COLUMBIA, Tenn.- The widow of a fallen marine is speaking out to bring attention to the needs of military families.
Crissie Carpenter's husband, Marine Lance Corporal Andrew Carpenter, was shot in Afghanistan on Valentine's Day. He died five days later at a hospital in Germany.
Less than a month later Carpenter gave birth to the couple's first child Landon.
"He is definitely demanding he is keeping me busy that is a good thing," she said. "He is such a good baby he definitely loves to be loved and that is definitely something I need."
Carpenter showed Landon to the public for the first time at the Heritage Funeral Home in Columbia on Saturday.
During the event she talked about her new mission to make more people aware of the needs of military families who have loved ones who died serving, were injured serving and who are still serving overseas.
"There have been people all over the world sending me cards," she said. "I just really think it is important to do that."
"I don't think I could have been this strong or this up without support," she continued.
Carpenter recently became a member of A Soldier's Child Birthday Foundation. The mission of the group is to preserve the legacy of fallen soldiers by celebrating each birthday of their child.
"I want people to donate to more children," she said. "I think A Soldier's Child is an organization that would definitely get that out there."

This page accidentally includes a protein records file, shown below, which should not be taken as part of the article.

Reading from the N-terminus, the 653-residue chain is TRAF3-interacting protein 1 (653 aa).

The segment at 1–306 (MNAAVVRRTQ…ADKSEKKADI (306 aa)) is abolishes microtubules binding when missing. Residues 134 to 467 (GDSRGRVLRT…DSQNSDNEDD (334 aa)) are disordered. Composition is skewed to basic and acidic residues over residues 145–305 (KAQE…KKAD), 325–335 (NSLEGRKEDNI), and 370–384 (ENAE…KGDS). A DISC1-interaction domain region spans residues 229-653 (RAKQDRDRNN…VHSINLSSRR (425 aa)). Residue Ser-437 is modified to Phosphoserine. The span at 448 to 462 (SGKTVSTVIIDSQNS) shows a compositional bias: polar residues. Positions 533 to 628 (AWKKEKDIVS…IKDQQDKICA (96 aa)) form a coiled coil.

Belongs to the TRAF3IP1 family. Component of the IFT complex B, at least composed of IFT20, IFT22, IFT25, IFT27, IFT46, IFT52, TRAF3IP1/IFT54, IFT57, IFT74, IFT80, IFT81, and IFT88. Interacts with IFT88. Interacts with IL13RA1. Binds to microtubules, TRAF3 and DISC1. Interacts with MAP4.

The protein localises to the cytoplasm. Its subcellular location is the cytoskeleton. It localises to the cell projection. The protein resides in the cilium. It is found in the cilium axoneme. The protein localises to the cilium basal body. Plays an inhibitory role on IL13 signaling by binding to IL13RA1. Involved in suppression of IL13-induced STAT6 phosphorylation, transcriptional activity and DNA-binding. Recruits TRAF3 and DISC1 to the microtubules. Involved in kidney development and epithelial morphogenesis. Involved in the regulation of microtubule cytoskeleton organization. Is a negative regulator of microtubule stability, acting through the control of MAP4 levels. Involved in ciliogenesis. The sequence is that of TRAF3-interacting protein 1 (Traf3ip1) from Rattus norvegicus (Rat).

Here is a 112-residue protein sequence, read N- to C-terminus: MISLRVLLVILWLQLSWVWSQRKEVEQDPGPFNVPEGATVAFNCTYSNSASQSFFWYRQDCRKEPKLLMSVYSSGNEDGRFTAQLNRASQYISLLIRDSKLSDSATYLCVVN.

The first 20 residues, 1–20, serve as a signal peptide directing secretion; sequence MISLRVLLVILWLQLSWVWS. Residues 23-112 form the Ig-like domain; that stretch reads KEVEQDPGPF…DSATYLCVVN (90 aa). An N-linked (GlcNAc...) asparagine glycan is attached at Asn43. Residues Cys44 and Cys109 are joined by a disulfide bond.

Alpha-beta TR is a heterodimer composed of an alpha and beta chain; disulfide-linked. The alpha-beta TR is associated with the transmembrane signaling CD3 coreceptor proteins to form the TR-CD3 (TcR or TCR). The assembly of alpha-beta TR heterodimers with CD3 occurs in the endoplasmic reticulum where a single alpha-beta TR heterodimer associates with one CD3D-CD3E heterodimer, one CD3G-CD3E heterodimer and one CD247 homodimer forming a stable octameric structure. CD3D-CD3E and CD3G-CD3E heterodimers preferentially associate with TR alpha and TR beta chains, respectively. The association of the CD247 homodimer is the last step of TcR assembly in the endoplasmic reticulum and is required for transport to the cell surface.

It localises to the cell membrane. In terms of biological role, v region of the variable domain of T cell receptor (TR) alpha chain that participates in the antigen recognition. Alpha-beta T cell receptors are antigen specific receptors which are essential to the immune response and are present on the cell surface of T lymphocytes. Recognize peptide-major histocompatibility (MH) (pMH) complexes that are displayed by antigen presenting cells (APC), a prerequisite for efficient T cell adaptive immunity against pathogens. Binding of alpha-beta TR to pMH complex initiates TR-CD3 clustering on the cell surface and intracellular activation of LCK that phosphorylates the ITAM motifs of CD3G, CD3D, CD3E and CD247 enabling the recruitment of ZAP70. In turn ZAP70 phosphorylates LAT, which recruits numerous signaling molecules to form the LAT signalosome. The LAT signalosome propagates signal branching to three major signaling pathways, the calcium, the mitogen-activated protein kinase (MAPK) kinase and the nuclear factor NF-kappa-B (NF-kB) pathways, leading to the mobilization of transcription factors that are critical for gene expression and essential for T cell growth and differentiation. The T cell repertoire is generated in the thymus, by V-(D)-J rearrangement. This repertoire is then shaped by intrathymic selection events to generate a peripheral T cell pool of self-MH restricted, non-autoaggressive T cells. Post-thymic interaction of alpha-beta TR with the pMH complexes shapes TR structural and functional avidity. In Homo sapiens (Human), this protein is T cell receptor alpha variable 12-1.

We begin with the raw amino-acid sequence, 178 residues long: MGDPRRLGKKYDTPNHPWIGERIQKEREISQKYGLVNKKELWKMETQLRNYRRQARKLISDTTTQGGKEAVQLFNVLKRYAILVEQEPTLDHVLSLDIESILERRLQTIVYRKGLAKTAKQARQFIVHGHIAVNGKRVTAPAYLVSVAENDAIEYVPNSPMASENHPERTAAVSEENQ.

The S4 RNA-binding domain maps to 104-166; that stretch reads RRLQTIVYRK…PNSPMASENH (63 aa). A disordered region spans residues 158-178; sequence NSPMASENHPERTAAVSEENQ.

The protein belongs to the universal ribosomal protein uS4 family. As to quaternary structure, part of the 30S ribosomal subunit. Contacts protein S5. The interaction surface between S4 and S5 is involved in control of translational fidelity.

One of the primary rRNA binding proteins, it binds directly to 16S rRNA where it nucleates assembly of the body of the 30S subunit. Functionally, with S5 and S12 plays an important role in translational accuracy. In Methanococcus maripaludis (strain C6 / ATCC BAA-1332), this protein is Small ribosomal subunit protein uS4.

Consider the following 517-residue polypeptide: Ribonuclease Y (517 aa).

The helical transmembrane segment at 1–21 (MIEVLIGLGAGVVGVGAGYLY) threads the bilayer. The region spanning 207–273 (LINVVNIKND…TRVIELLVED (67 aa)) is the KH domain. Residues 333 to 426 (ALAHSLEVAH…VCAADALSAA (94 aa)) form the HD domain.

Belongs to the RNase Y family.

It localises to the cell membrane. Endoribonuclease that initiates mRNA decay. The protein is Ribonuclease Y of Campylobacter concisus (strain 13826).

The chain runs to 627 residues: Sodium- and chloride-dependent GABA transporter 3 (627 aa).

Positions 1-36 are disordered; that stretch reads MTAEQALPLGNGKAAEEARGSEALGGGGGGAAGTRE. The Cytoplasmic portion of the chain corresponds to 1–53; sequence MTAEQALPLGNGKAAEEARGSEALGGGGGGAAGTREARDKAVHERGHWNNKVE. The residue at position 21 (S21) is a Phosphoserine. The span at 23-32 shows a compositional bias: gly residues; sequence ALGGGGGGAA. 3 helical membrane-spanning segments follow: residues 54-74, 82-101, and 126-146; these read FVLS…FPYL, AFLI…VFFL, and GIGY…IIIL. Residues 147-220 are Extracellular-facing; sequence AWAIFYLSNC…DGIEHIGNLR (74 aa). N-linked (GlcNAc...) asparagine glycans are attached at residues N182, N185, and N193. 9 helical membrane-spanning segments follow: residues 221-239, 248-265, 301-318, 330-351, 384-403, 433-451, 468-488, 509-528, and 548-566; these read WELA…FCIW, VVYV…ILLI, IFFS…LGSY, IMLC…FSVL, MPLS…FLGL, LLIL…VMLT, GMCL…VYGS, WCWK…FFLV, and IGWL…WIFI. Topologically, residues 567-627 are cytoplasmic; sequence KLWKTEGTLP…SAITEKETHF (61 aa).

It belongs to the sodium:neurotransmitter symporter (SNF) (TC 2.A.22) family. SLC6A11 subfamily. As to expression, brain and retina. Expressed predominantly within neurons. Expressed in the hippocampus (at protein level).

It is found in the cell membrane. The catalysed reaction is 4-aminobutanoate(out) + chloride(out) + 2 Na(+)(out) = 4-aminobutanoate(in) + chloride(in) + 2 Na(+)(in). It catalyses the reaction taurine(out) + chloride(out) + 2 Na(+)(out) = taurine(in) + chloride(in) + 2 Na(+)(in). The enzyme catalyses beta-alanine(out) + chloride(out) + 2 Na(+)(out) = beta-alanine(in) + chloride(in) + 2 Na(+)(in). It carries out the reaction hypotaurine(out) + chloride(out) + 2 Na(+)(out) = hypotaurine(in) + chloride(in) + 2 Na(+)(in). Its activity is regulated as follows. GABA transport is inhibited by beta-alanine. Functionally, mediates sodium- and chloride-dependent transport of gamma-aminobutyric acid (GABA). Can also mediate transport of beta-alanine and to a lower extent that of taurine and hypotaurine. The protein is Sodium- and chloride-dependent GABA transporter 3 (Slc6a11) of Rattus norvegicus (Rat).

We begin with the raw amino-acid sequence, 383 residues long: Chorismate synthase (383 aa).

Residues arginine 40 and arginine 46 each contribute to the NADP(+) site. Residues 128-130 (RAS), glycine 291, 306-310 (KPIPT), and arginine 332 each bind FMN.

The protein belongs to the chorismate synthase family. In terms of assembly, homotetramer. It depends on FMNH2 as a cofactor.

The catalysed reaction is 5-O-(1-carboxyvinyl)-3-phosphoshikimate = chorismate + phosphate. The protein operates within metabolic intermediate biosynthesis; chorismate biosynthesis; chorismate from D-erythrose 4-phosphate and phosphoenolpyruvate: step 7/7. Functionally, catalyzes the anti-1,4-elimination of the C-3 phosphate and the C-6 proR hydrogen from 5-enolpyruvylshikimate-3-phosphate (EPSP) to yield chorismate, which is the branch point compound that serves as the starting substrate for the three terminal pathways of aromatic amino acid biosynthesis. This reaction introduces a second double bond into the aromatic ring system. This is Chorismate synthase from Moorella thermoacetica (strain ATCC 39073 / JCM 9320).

Carpenter's campaign to raise awareness is much like one First Lady Michelle Obama launched with Dr. Jill Biden, the Vice-President's wife, in April.
The campaign called "Joining Forces" is meant to bring attention to the unique needs and strength of America's military families, according to the initiatives Web site.
It includes help at the federal, state and local level to help military families with education, employment and wellness.
"I think that is a really good thing especially someone like the First Lady taking a stand and getting the word out, "Carpenter said.
She said even the smallest gesture can help a family find strength during difficult times.
Carpenter told Nashville's News 2 even she did not understand how important the support from others is until she lost her husband.
"Before I would see someone on the news and would see someone who had been killed and just flip the channel and I didn't think twice about it," she said. "Then it actually happened to me it was a huge wake up call."
A call she hopes others will answer.
"If you see someone on the news acknowledge them," she said. "Maybe send them a card."
Carpenter did not rule out starting her own foundation to help military families in the future. But, for now she is focusing on helping other organizations and being a mother to Landon.